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What Else Is In Scott's Head?

The blog site for writer Scott C. Smith. Some observations on the world we live in and life in general. And maybe some politics.

Tuesday, September 21, 2004

It's Feeling Like 1996

When I think about the current presidential campaign, my mind goes back to 1996, when Bill Clinton squared off against Bob Dole in that election and won by a huge margin. Clinton received 379 electoral votes to Dole's 159.

I can't shake the feeling that John Kerry will be this election's Bob Dole.

I know some Democrats will say I'm being negative, or being pessimistic. I think I'm being a realist.

The problem with the Kerry campaign, and John Kerry, is that he is not connecting on a personal level with voters. Not for a lack of trying. Kerry's been on programs like The Daily Show and Live with Regis and Kelly in an effort to present himself as a "regular" guy. I don't think it's working. Kerry comes across as very formal and somewhat cold and, yes, almost aristocratic.

Kerry has also had trouble in communicating his vision for America to voters. People aren't sure where he stands on issues like the war in Iraq, and he's a bit verbose when atriculating that message.

Don't get me wrong, I want John Kerry to win, but I believe he has a tough battle ahead of him. Some Democrats are predicting a Kerry landslide, which would be great. I know I'll be watching the polls closely and am especially interested in the upcoming presidential debates. I think these debates will be crucial to each candidate's campaign. It will come down to how they communicate their message, their vision, and their plans on what direction they will take America in the next four years. Bush usually comes across in a more folksy kind of way, a sort of "ah shucks" attitude that many folks relate to.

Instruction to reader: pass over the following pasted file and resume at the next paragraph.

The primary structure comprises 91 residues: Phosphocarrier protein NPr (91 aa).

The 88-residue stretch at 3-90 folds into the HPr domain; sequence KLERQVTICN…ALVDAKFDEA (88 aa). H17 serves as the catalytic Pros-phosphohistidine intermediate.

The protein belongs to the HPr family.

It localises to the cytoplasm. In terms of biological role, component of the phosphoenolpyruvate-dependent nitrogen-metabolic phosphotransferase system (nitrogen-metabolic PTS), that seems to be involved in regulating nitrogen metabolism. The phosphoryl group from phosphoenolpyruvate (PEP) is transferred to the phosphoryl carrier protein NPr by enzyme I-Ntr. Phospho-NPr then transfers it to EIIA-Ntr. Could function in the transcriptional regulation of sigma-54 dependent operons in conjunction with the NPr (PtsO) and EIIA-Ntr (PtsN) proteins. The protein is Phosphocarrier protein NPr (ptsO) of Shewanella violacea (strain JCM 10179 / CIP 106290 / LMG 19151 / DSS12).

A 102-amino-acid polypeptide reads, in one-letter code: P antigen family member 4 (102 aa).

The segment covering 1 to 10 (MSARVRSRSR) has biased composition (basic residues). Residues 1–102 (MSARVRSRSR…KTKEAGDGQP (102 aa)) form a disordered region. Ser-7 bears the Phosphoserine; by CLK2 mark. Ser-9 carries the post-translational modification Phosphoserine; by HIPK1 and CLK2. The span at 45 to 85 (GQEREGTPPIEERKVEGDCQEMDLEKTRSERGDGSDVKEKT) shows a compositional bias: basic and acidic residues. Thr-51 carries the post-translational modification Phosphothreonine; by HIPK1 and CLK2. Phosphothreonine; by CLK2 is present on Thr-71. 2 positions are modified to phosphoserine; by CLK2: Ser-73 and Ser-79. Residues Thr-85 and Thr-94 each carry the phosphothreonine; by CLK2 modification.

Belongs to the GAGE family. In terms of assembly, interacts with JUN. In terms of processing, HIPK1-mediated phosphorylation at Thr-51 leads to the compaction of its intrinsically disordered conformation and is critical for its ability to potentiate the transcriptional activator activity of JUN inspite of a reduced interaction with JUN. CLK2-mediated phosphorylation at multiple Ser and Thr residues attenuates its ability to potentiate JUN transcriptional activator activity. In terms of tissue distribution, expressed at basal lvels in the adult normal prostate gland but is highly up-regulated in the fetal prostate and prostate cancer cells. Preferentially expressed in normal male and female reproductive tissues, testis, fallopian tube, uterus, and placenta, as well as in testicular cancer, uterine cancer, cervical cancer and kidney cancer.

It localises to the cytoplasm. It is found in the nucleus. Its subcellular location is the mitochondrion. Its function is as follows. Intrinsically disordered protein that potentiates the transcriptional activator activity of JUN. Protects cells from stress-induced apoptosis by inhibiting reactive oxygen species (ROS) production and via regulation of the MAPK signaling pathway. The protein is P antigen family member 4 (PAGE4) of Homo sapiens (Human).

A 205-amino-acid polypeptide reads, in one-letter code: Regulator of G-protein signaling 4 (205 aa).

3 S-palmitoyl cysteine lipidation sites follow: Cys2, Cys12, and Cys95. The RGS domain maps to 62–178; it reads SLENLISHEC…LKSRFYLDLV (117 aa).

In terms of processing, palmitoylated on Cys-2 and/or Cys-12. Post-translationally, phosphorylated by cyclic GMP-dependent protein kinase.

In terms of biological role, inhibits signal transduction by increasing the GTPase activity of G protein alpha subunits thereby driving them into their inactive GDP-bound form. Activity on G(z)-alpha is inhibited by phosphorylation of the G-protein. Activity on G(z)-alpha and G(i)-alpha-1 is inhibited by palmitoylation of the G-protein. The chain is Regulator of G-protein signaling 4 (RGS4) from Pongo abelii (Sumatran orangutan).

I'm crossing my fingers for a Kerry victory. Here's hoping that the one group of voters that have not been polled extensively, the young people voting for the first time, cast their vote for John Kerry. That might make the difference in a John Kerry administration.

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